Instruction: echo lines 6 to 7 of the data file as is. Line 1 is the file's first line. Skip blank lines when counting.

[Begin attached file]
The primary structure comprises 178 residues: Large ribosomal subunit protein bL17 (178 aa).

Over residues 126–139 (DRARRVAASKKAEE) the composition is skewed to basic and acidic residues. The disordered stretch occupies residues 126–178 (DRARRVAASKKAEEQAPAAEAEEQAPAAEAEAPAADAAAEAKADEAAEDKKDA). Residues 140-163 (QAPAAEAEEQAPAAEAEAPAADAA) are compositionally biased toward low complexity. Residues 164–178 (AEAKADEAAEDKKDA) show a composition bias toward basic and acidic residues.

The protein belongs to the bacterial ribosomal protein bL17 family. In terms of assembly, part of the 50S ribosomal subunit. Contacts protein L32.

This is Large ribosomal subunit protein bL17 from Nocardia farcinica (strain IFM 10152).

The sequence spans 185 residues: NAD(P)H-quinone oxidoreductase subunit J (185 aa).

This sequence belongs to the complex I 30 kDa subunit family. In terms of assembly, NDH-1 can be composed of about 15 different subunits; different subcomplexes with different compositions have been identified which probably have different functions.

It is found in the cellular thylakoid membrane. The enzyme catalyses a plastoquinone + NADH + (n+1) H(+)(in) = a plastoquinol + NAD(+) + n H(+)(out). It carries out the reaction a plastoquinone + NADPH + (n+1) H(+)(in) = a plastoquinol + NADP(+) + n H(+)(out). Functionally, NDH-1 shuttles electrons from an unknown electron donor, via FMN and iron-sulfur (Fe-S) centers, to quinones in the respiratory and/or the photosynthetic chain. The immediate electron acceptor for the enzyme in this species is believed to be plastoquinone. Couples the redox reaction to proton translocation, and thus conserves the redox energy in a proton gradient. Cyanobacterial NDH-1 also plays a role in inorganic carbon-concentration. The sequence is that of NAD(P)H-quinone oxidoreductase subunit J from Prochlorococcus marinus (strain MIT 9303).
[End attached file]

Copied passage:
This sequence belongs to the complex I 30 kDa subunit family. In terms of assembly, NDH-1 can be composed of about 15 different subunits; different subcomplexes with different compositions have been identified which probably have different functions.

It is found in the cellular thylakoid membrane. The enzyme catalyses a plastoquinone + NADH + (n+1) H(+)(in) = a plastoquinol + NAD(+) + n H(+)(out). It carries out the reaction a plastoquinone + NADPH + (n+1) H(+)(in) = a plastoquinol + NADP(+) + n H(+)(out). Functionally, NDH-1 shuttles electrons from an unknown electron donor, via FMN and iron-sulfur (Fe-S) centers, to quinones in the respiratory and/or the photosynthetic chain. The immediate electron acceptor for the enzyme in this species is believed to be plastoquinone. Couples the redox reaction to proton translocation, and thus conserves the redox energy in a proton gradient. Cyanobacterial NDH-1 also plays a role in inorganic carbon-concentration. The sequence is that of NAD(P)H-quinone oxidoreductase subunit J from Prochlorococcus marinus (strain MIT 9303).